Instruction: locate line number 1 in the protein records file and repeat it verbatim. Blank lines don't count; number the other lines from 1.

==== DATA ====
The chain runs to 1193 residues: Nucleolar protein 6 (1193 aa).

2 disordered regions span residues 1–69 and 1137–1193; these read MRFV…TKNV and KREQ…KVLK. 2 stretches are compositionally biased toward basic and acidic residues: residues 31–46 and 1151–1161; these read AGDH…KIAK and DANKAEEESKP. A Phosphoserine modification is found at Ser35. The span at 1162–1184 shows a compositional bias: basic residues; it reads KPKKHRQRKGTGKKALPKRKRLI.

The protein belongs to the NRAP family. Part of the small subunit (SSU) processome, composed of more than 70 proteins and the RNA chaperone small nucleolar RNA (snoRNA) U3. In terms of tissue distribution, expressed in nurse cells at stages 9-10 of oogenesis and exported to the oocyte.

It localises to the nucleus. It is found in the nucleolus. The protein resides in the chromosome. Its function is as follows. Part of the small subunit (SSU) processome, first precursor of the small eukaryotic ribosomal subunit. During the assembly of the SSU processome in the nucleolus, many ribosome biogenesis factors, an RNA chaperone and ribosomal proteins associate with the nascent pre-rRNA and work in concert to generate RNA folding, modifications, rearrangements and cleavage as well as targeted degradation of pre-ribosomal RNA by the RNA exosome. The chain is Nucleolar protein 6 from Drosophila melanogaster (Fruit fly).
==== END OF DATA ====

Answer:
The chain runs to 1193 residues: Nucleolar protein 6 (1193 aa).